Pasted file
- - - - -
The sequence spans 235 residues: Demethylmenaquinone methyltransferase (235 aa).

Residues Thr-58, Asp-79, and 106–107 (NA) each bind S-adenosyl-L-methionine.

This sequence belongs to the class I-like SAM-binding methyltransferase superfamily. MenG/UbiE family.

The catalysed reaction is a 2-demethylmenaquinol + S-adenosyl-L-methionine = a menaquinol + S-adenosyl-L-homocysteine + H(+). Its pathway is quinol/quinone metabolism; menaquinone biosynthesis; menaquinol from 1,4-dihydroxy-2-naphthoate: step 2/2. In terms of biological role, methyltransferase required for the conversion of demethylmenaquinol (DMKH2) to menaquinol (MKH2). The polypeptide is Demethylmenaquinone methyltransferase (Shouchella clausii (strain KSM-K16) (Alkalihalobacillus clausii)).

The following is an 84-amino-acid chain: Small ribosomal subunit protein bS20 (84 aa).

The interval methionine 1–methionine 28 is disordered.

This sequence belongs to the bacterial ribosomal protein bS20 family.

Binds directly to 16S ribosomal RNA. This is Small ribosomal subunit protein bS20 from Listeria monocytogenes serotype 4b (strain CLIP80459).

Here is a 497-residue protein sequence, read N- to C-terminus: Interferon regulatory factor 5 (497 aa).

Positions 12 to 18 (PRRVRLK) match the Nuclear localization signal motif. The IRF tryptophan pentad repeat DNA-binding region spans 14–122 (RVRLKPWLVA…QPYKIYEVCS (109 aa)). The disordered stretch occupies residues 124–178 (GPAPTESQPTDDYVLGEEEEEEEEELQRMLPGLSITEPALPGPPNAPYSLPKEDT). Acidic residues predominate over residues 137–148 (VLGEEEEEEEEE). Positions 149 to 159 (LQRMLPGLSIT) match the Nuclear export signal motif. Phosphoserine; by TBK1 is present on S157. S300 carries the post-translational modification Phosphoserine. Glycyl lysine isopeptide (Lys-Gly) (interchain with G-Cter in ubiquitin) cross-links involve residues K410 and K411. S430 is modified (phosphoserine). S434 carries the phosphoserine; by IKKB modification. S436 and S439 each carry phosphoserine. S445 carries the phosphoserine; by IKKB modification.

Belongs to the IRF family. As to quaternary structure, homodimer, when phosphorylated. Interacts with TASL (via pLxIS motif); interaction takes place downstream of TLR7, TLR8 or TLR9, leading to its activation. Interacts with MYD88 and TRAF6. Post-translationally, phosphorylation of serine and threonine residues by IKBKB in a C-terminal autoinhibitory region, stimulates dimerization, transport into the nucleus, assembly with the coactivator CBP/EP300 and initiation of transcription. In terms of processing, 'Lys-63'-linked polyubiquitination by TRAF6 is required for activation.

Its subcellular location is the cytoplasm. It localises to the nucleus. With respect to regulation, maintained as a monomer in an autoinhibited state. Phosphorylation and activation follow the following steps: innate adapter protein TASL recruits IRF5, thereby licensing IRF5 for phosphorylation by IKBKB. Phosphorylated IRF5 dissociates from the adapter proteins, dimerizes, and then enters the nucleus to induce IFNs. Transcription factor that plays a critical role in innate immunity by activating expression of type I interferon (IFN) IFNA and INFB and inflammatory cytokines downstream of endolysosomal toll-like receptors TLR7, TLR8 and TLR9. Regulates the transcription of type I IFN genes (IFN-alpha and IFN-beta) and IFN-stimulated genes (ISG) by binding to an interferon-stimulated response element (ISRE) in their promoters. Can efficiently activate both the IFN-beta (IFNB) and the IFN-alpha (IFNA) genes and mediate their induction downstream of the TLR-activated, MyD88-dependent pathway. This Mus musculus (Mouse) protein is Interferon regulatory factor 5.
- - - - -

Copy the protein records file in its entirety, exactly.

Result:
The sequence spans 235 residues: Demethylmenaquinone methyltransferase (235 aa).

Residues Thr-58, Asp-79, and 106–107 (NA) each bind S-adenosyl-L-methionine.

This sequence belongs to the class I-like SAM-binding methyltransferase superfamily. MenG/UbiE family.

The catalysed reaction is a 2-demethylmenaquinol + S-adenosyl-L-methionine = a menaquinol + S-adenosyl-L-homocysteine + H(+). Its pathway is quinol/quinone metabolism; menaquinone biosynthesis; menaquinol from 1,4-dihydroxy-2-naphthoate: step 2/2. In terms of biological role, methyltransferase required for the conversion of demethylmenaquinol (DMKH2) to menaquinol (MKH2). The polypeptide is Demethylmenaquinone methyltransferase (Shouchella clausii (strain KSM-K16) (Alkalihalobacillus clausii)).

The following is an 84-amino-acid chain: Small ribosomal subunit protein bS20 (84 aa).

The interval methionine 1–methionine 28 is disordered.

This sequence belongs to the bacterial ribosomal protein bS20 family.

Binds directly to 16S ribosomal RNA. This is Small ribosomal subunit protein bS20 from Listeria monocytogenes serotype 4b (strain CLIP80459).

Here is a 497-residue protein sequence, read N- to C-terminus: Interferon regulatory factor 5 (497 aa).

Positions 12 to 18 (PRRVRLK) match the Nuclear localization signal motif. The IRF tryptophan pentad repeat DNA-binding region spans 14–122 (RVRLKPWLVA…QPYKIYEVCS (109 aa)). The disordered stretch occupies residues 124–178 (GPAPTESQPTDDYVLGEEEEEEEEELQRMLPGLSITEPALPGPPNAPYSLPKEDT). Acidic residues predominate over residues 137–148 (VLGEEEEEEEEE). Positions 149 to 159 (LQRMLPGLSIT) match the Nuclear export signal motif. Phosphoserine; by TBK1 is present on S157. S300 carries the post-translational modification Phosphoserine. Glycyl lysine isopeptide (Lys-Gly) (interchain with G-Cter in ubiquitin) cross-links involve residues K410 and K411. S430 is modified (phosphoserine). S434 carries the phosphoserine; by IKKB modification. S436 and S439 each carry phosphoserine. S445 carries the phosphoserine; by IKKB modification.

Belongs to the IRF family. As to quaternary structure, homodimer, when phosphorylated. Interacts with TASL (via pLxIS motif); interaction takes place downstream of TLR7, TLR8 or TLR9, leading to its activation. Interacts with MYD88 and TRAF6. Post-translationally, phosphorylation of serine and threonine residues by IKBKB in a C-terminal autoinhibitory region, stimulates dimerization, transport into the nucleus, assembly with the coactivator CBP/EP300 and initiation of transcription. In terms of processing, 'Lys-63'-linked polyubiquitination by TRAF6 is required for activation.

Its subcellular location is the cytoplasm. It localises to the nucleus. With respect to regulation, maintained as a monomer in an autoinhibited state. Phosphorylation and activation follow the following steps: innate adapter protein TASL recruits IRF5, thereby licensing IRF5 for phosphorylation by IKBKB. Phosphorylated IRF5 dissociates from the adapter proteins, dimerizes, and then enters the nucleus to induce IFNs. Transcription factor that plays a critical role in innate immunity by activating expression of type I interferon (IFN) IFNA and INFB and inflammatory cytokines downstream of endolysosomal toll-like receptors TLR7, TLR8 and TLR9. Regulates the transcription of type I IFN genes (IFN-alpha and IFN-beta) and IFN-stimulated genes (ISG) by binding to an interferon-stimulated response element (ISRE) in their promoters. Can efficiently activate both the IFN-beta (IFNB) and the IFN-alpha (IFNA) genes and mediate their induction downstream of the TLR-activated, MyD88-dependent pathway. This Mus musculus (Mouse) protein is Interferon regulatory factor 5.